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Lecture 13

GEOG 101B Lecture Notes - Lecture 13: Indian Act, Doukhobor

2 pages70 viewsFall 2016

Department
Geography
Course Code
GEOG 101B
Professor
Dawson Teresa
Lecture
13

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Canadian History- Migration and Immigration
Researchers believe the first peoples came to Canada via a (glacial) land bridge 10,000-30,000
years ago. Some indigenous oral histories have elements that confirm such a journey. In some
cultures, however, creation stories tell of people being created here in situ (on back of turtle, for
example). People have been in what is now Canada for all of human memory.
First European Settlement: Norse settlement in L’Anse aux Meadows in Newfoundland, 11th
century.
Migration Flows/Waves to Canada since 1600
1. 17th & 18th centuries
Although Europeans had explored the land previously, a permanent European settlement
was not established until 1604 (Port Royal, Bay of Fundy).
2. 19th to mid 20th Century (European Focus)
Throughout 1800s, a steady stream of British and Irish came, ex. 1869-1930, 150000 British
Children were sent to Canada as part of the child emigration movement, where children of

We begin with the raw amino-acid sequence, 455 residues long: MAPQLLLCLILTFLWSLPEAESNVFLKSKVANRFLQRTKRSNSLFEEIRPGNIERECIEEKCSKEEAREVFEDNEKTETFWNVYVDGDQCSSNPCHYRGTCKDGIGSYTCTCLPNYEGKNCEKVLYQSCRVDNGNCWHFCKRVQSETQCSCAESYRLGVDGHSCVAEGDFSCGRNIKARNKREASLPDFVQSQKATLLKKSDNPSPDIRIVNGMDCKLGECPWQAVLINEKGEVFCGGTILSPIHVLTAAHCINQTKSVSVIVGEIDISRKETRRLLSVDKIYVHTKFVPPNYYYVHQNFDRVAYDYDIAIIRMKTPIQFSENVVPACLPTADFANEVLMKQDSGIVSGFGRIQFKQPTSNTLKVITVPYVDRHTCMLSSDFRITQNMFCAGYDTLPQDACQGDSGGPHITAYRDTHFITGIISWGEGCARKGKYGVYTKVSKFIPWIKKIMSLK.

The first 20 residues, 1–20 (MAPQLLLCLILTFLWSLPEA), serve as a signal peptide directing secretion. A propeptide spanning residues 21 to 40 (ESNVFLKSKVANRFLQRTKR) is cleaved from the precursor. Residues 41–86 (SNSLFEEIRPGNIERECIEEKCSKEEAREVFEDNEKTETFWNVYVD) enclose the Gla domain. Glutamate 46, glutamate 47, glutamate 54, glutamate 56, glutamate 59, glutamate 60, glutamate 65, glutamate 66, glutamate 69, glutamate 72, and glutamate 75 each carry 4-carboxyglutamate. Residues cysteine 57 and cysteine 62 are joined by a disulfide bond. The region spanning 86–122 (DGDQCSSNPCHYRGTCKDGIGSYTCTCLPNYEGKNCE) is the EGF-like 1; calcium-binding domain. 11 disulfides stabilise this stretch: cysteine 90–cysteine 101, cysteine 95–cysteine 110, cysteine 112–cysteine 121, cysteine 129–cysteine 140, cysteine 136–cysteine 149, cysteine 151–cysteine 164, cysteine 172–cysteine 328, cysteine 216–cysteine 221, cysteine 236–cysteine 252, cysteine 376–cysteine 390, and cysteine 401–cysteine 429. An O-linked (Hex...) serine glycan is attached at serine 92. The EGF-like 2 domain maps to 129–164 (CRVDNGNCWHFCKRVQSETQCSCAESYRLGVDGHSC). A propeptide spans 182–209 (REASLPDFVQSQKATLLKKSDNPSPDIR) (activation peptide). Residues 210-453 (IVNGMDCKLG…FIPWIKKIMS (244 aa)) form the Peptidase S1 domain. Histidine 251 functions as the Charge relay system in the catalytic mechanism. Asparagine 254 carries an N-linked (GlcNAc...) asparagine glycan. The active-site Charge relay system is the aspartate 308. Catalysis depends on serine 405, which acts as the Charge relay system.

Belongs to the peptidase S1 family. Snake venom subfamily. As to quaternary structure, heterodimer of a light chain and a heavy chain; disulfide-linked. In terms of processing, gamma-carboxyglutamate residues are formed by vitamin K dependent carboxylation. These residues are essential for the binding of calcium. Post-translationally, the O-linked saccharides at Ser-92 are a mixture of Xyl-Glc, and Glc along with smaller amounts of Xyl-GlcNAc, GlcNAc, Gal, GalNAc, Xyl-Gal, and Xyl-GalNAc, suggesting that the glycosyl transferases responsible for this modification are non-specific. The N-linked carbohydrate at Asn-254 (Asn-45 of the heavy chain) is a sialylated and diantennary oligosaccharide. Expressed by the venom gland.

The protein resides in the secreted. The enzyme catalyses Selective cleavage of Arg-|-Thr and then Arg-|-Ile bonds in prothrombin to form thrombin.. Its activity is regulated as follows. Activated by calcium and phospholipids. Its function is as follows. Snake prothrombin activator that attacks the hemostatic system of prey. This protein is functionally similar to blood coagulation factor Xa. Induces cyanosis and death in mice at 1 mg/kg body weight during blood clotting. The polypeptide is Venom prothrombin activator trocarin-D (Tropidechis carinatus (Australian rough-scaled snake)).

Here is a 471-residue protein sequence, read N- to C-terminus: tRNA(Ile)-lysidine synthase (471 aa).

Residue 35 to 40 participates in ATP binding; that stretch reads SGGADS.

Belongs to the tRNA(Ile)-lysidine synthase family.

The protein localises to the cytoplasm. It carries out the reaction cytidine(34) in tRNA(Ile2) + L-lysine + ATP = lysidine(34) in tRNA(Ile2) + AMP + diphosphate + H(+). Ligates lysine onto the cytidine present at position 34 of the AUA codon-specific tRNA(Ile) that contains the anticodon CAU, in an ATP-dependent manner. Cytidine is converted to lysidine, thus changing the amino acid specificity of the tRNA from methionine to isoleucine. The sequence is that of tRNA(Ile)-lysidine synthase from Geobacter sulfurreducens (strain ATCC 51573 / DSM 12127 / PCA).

people thought to be criminals (including the mentally ill) were sent over to Canada. They were
basically servants and child prostitutes at the time.
Late 1870s to early 1050s. Central Europeans immigrated to Western Canada (Polish, Ukrainian,
etc.)
While Quebec and Ontario were dominated by English and French, The prairies and BC got
central Europeans (including Doukhobors, a Russian pacifist group).
Meanwhile, state government policies like:
Indian Act, 1876. Forced internal migration of indigenous peoples onto reserves (not aligned
with traditional territories).
Residential Schools 1870s-1996.
Gold Rush (1858) brought Southern Chinese to BC (established Chinatown in Victoria).
Building of Canadian Pacific Railway spurred more Chinese migrant workers to come. Head tax
eventually $500, started at $5.
However, from 1923-1947, the Chinese Exclusion Act banned all Chinese permanent
immigration so they had no citizenship rights and could not bring their families. In the 50s act is
repealed, we see more families coming and reuniting.
3. The Immigration Act of 1967
(focus away from Europe, towards rest of the world)
21st century, we have selective immigration policies. We like people who have money
and welcome people who come for education. We have very strict definitions of refugees
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